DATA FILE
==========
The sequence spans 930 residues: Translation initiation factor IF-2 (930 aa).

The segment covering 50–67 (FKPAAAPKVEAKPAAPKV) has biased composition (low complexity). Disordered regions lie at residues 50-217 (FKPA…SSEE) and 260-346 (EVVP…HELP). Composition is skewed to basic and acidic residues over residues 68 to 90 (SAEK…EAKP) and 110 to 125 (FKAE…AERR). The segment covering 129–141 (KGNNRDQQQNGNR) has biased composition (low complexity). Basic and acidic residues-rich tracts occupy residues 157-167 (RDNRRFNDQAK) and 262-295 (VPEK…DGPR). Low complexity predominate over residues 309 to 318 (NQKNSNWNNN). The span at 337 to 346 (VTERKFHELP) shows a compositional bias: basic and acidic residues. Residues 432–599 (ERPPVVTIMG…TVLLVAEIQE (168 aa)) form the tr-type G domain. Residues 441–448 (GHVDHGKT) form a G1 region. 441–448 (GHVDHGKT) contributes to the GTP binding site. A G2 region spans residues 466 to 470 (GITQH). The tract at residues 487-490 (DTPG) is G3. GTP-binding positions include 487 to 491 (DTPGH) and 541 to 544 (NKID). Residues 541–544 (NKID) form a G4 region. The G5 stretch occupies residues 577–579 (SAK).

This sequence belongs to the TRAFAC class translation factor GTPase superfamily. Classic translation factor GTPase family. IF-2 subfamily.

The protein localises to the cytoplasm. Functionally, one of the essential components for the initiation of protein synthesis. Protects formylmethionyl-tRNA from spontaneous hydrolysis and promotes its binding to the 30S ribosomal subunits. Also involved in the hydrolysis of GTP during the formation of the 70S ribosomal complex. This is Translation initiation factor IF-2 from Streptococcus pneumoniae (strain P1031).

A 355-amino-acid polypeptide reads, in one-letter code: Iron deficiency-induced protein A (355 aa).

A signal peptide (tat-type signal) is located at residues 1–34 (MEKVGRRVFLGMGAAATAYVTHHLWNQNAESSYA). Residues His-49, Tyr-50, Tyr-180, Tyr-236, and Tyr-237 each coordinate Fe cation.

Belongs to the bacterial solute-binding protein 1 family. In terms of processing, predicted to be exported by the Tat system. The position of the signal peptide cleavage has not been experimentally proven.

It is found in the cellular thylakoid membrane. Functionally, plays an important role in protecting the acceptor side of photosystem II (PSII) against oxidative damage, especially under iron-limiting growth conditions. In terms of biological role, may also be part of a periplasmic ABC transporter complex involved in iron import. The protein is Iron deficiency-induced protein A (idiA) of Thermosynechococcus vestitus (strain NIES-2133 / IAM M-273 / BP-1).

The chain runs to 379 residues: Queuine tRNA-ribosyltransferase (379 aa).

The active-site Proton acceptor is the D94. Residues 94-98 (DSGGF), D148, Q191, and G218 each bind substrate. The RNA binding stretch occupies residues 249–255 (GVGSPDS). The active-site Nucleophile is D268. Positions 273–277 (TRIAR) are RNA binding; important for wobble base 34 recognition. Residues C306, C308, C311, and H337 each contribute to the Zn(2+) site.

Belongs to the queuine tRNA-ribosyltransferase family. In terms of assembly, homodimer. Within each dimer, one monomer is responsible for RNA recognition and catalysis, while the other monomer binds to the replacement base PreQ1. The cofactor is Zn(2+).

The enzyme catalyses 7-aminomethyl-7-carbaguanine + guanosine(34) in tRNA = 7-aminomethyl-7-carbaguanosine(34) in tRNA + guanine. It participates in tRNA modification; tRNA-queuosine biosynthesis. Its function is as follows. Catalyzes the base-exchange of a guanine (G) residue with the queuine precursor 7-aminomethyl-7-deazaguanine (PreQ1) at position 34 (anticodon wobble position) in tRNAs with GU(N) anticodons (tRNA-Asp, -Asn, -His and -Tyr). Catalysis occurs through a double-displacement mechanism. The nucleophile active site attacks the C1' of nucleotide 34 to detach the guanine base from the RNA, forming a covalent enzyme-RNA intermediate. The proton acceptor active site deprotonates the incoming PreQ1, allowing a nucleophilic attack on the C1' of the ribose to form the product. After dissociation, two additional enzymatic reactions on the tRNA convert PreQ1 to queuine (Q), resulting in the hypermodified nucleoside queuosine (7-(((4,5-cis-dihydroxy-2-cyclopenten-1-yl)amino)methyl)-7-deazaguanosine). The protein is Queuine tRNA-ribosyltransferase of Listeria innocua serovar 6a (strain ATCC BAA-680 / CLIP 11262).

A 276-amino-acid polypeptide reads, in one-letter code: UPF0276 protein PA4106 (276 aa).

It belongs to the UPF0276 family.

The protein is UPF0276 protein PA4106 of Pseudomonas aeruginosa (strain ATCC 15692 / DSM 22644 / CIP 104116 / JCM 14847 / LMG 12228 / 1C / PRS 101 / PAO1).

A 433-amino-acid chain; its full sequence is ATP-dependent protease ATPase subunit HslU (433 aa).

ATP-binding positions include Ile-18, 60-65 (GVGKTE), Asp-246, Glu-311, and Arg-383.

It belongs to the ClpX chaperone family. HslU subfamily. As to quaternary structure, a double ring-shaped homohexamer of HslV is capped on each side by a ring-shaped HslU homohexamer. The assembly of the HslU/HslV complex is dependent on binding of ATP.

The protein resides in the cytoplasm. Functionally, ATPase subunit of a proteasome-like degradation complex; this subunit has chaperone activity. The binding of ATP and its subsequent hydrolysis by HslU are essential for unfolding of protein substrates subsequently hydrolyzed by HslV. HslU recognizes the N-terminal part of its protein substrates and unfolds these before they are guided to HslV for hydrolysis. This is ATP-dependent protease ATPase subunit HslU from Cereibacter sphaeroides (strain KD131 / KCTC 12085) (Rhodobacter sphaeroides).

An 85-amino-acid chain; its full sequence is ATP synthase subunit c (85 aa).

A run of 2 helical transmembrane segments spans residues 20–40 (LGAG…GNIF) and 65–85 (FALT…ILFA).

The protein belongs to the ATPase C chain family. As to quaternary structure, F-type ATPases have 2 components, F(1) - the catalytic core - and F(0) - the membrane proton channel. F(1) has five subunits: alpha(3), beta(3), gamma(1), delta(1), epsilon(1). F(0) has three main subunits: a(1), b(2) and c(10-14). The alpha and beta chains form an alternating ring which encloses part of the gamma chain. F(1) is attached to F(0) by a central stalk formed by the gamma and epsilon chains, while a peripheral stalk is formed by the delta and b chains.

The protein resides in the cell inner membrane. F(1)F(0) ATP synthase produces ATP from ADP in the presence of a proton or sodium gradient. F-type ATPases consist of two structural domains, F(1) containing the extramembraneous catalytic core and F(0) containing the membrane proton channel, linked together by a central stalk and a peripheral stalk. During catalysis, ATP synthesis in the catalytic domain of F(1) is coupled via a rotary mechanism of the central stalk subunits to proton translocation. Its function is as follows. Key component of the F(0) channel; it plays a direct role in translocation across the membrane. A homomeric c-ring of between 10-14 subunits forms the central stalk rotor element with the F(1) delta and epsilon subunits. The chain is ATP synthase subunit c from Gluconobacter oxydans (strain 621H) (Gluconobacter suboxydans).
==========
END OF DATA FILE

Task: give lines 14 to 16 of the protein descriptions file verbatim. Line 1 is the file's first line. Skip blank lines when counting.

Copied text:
It belongs to the UPF0276 family.

The protein is UPF0276 protein PA4106 of Pseudomonas aeruginosa (strain ATCC 15692 / DSM 22644 / CIP 104116 / JCM 14847 / LMG 12228 / 1C / PRS 101 / PAO1).

A 433-amino-acid chain; its full sequence is ATP-dependent protease ATPase subunit HslU (433 aa).